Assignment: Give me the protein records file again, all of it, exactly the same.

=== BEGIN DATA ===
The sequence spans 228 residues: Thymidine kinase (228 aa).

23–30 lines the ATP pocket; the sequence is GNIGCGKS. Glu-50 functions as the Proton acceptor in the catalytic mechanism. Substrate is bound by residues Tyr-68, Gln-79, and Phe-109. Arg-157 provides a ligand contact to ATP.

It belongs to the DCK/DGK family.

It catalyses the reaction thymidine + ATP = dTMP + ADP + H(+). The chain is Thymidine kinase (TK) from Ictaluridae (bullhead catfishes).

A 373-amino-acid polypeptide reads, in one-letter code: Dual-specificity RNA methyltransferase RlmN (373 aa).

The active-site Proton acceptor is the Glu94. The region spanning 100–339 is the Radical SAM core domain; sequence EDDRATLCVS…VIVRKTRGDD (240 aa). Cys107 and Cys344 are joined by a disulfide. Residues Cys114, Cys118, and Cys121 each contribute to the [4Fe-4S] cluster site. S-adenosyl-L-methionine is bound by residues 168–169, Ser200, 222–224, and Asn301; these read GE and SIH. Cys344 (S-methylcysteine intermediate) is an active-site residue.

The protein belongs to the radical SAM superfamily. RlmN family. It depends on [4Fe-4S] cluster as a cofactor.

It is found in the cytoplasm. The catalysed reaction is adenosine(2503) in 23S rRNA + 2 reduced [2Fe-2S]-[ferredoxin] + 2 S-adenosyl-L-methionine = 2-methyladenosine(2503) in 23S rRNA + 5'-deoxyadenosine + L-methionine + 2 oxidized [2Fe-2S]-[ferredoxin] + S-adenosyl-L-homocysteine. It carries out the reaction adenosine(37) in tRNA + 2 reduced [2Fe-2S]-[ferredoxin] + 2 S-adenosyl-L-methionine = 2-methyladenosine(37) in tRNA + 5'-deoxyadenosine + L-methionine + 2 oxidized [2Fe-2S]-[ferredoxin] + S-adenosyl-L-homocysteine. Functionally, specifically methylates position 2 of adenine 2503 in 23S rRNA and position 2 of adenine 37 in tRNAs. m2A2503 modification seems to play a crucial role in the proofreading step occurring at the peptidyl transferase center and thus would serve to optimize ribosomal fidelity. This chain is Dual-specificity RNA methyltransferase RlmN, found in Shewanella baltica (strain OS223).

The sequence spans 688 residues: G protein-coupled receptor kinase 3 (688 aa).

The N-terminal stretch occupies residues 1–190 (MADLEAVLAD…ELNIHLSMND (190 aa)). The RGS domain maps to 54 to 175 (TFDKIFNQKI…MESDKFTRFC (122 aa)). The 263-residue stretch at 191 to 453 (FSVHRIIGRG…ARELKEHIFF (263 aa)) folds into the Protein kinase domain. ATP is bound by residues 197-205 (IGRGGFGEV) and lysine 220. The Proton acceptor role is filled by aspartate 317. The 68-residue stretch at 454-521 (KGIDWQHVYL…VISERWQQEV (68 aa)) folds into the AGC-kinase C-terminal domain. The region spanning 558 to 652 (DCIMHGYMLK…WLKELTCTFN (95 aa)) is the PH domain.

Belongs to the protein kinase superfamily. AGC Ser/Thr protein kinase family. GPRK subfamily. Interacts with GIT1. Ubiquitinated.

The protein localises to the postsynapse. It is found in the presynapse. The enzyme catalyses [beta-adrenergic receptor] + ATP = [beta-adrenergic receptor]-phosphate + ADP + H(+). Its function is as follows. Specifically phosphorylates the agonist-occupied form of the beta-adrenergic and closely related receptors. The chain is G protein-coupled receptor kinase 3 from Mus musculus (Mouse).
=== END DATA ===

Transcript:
The sequence spans 228 residues: Thymidine kinase (228 aa).

23–30 lines the ATP pocket; the sequence is GNIGCGKS. Glu-50 functions as the Proton acceptor in the catalytic mechanism. Substrate is bound by residues Tyr-68, Gln-79, and Phe-109. Arg-157 provides a ligand contact to ATP.

It belongs to the DCK/DGK family.

It catalyses the reaction thymidine + ATP = dTMP + ADP + H(+). The chain is Thymidine kinase (TK) from Ictaluridae (bullhead catfishes).

A 373-amino-acid polypeptide reads, in one-letter code: Dual-specificity RNA methyltransferase RlmN (373 aa).

The active-site Proton acceptor is the Glu94. The region spanning 100–339 is the Radical SAM core domain; sequence EDDRATLCVS…VIVRKTRGDD (240 aa). Cys107 and Cys344 are joined by a disulfide. Residues Cys114, Cys118, and Cys121 each contribute to the [4Fe-4S] cluster site. S-adenosyl-L-methionine is bound by residues 168–169, Ser200, 222–224, and Asn301; these read GE and SIH. Cys344 (S-methylcysteine intermediate) is an active-site residue.

The protein belongs to the radical SAM superfamily. RlmN family. It depends on [4Fe-4S] cluster as a cofactor.

It is found in the cytoplasm. The catalysed reaction is adenosine(2503) in 23S rRNA + 2 reduced [2Fe-2S]-[ferredoxin] + 2 S-adenosyl-L-methionine = 2-methyladenosine(2503) in 23S rRNA + 5'-deoxyadenosine + L-methionine + 2 oxidized [2Fe-2S]-[ferredoxin] + S-adenosyl-L-homocysteine. It carries out the reaction adenosine(37) in tRNA + 2 reduced [2Fe-2S]-[ferredoxin] + 2 S-adenosyl-L-methionine = 2-methyladenosine(37) in tRNA + 5'-deoxyadenosine + L-methionine + 2 oxidized [2Fe-2S]-[ferredoxin] + S-adenosyl-L-homocysteine. Functionally, specifically methylates position 2 of adenine 2503 in 23S rRNA and position 2 of adenine 37 in tRNAs. m2A2503 modification seems to play a crucial role in the proofreading step occurring at the peptidyl transferase center and thus would serve to optimize ribosomal fidelity. This chain is Dual-specificity RNA methyltransferase RlmN, found in Shewanella baltica (strain OS223).

The sequence spans 688 residues: G protein-coupled receptor kinase 3 (688 aa).

The N-terminal stretch occupies residues 1–190 (MADLEAVLAD…ELNIHLSMND (190 aa)). The RGS domain maps to 54 to 175 (TFDKIFNQKI…MESDKFTRFC (122 aa)). The 263-residue stretch at 191 to 453 (FSVHRIIGRG…ARELKEHIFF (263 aa)) folds into the Protein kinase domain. ATP is bound by residues 197-205 (IGRGGFGEV) and lysine 220. The Proton acceptor role is filled by aspartate 317. The 68-residue stretch at 454-521 (KGIDWQHVYL…VISERWQQEV (68 aa)) folds into the AGC-kinase C-terminal domain. The region spanning 558 to 652 (DCIMHGYMLK…WLKELTCTFN (95 aa)) is the PH domain.

Belongs to the protein kinase superfamily. AGC Ser/Thr protein kinase family. GPRK subfamily. Interacts with GIT1. Ubiquitinated.

The protein localises to the postsynapse. It is found in the presynapse. The enzyme catalyses [beta-adrenergic receptor] + ATP = [beta-adrenergic receptor]-phosphate + ADP + H(+). Its function is as follows. Specifically phosphorylates the agonist-occupied form of the beta-adrenergic and closely related receptors. The chain is G protein-coupled receptor kinase 3 from Mus musculus (Mouse).